Vic McCully’s head shop Synthetic Trips has sat in its ramshackle contentment at University and Euclid for eleven years, squeezed between a bar (currently called the Dynamite Den) and a closet-size diner. It is the oldest head shop in town, and the most traditionally accoutered; paraphernalia is the primary product. It self-consciously maintains the cluttered, unkempt look familiar to such places a decade ago, with the falling-down posters and the cracked display-case glass and the cement floor and the hint of incense all contributing to a vague sense of illicitness.
Ask Vic where the ashtray is and he’ll tell you you’re standing in it. “I probably have the messiest store in town,” judges Vic, “and that’s the way I want it. Makes my customers feel at home.” McCully knows who his customers are. “Heads!” he retorts incredulously when asked. “Potheads. (But coke is really overtaking the grass.) The dope culture, the counterculture, people into getting high.”
Dennis Hopper sprawls on his back in the roadside weeds, his head a gooey blur; nearby lies his crumpled motorcycle. Peter Fonda has leapt from his machine and hurtles toward his blown-away side-kick, soon to meet his own similar demise. It is a moment from the movie Easy Rider that has been captured and transferred to a black and white poster tacked to the ceiling of Vic McCully’s head shop. It is a troubling image, oozing with significance, struggling awkwardly to say something about a past, a generation, a dream.
Whatever that particular old poster, one of hundreds attached to the ceiling and walls of Vic McCully’s head shop, may be trying to say about the Sixties and Seventies, you won’t hear it paraphrased by Vic McCully. Like other head shop owners in town, McCully doesn’t hold much truck with philosophizing and symbolizing and labeling. But in other ways McCully and his colleagues speak volumes about that past which spawned their industry, the drug paraphernalia industry, and about that generation which is still their clientele.
McCully, who is now thirty-eight, has been getting high since he was fifteen. It was natural, though accidental, that he gravitated to the paraphernalia business. In 1967 McCully was a mechanic in his father’s automobile brake shop downtown. In his off-hours he built himself a machine that eventually became the basis for his “electro-psychedelic art.” A vacuum cleaner motor spun a base on which McCulIy attached a sheet of poster paper. As the paper rotated, McCully poured paint on it. “I was doing it because it was a trip. Get loaded, look at all the colors,” recalls McCully. After he’d stockpiled well over a hundred posters, he got tired of his friends urging him to try to sell them to some of these new-fangled head shops which had cropped up in town — now-defunct places like the Love Shop at Thirty-fifth and University, the Guru in Mission Beach, and the Plebian in Pacific Beach. One night — drunk, stoned — Vic took about fifty posters out and sold them all to head shops. Thus his wholesale poster business was born.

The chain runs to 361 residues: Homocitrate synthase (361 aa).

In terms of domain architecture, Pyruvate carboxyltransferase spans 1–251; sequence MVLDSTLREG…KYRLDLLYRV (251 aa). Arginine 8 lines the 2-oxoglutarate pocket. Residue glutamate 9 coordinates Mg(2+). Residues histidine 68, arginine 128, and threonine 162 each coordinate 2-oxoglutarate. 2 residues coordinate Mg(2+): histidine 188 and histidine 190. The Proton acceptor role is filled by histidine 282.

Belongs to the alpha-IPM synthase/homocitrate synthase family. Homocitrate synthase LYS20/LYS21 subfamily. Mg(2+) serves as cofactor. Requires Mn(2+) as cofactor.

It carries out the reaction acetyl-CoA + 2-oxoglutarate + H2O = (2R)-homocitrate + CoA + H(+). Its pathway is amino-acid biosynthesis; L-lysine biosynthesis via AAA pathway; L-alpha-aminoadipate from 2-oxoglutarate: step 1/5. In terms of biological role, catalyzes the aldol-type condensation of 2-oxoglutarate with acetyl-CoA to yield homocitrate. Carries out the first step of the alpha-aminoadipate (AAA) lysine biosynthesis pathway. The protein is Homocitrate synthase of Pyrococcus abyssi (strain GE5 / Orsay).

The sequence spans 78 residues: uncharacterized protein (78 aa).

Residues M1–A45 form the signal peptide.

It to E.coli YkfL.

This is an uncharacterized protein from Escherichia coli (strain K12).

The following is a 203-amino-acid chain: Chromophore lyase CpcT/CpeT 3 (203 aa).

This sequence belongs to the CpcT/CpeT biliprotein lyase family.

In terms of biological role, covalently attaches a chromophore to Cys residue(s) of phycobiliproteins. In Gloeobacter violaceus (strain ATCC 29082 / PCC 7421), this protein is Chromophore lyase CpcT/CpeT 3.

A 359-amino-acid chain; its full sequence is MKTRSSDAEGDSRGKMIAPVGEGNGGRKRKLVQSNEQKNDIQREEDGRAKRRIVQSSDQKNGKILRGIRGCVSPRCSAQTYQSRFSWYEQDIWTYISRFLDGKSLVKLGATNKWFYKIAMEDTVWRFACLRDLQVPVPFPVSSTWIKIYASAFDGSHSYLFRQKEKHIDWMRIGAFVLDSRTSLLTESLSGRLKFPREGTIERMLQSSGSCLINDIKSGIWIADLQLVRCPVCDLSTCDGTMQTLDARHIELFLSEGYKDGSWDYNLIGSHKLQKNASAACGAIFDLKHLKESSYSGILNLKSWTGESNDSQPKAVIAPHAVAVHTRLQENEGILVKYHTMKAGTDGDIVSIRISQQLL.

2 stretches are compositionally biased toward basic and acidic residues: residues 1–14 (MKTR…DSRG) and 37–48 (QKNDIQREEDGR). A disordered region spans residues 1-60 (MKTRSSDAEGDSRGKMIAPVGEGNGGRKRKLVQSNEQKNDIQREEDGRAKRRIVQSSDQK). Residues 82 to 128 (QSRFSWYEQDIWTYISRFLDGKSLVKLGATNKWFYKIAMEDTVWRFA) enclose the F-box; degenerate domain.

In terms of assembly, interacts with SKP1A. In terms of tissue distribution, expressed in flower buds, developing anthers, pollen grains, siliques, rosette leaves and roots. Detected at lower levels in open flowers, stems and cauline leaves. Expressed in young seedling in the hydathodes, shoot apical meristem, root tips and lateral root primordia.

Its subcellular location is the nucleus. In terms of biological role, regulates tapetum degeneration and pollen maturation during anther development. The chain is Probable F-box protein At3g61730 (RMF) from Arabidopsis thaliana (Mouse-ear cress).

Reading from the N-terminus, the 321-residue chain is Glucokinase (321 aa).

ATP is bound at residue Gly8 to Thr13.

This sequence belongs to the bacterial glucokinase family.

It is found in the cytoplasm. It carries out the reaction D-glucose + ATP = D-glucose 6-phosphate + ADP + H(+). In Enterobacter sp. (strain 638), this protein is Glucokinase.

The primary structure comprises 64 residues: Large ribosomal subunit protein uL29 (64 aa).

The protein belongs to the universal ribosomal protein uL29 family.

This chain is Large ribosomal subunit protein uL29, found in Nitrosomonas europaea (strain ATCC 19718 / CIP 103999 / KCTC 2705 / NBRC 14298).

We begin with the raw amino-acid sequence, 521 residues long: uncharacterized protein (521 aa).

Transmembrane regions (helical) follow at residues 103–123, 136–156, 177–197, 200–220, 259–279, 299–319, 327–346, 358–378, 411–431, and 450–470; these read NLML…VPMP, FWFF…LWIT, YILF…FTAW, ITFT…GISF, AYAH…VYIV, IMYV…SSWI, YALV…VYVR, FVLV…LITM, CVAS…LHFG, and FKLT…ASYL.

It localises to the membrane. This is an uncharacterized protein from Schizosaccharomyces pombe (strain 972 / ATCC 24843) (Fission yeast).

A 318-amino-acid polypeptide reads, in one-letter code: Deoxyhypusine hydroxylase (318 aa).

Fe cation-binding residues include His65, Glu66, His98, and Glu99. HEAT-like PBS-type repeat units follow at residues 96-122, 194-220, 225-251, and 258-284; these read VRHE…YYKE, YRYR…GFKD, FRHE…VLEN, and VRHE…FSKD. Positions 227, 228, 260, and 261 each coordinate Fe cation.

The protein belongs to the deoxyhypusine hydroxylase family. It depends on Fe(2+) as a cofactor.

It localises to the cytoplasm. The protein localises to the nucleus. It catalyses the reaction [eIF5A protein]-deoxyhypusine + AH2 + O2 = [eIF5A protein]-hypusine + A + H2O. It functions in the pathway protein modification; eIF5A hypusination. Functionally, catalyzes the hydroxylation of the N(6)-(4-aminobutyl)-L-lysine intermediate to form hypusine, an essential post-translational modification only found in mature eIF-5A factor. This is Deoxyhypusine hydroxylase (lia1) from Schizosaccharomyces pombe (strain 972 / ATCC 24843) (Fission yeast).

Sitting at the bar in the Dynamite Den, which he now manages in return for free beer, McCully illustrates his past by frequent trips next door to retrieve this or that poster. He breaks out the one that was his biggest seller — the super sun. It consists mainly of a big, bright fluorescent spot smack in the middle of the poster. The spot is intensely colorful, especially made for viewing under a black light. McCully started with an almost totally red spot on a blue background, and he sold or traded 2000 to 3000 of them a month for about a year at seventy-five cents apiece to distributors, a dollar and a quarter wholesale. McCully soon had trained a painter who could produce eighty posters in five minutes and forty-five and a half seconds, but the production rate fell to only three a minute after the large orders, such as 10,000 at a time, started coming in. This was because each poster had to be exactly like the one before it, a difficult and time-consuming requirement. The first 5000 posters McCully produced were each unique, but once the world beat a path to his door, uniformity was necessary. Eventually McCully had nine or ten people working for him in the building which now houses Synthetic Trips. McCully, who was raised in the neighborhood he worked in, found himself making good money.
One day Vic was loaded on acid and he was in his shop fooling around with the wheel and different colors, and when he stopped the spinning wheel he noticed the room started moving in the opposite direction. “I’d had enough acid to know that didn't happen,” says Vic, so he went out and got some friends to come see the room move. When they saw it, too. McCully exclaimed, “Now ain’t that a synthetic trip!” By this he meant, ironically, a “real, not a drug-induced trip.” Now that he had a name, all he needed was a shop.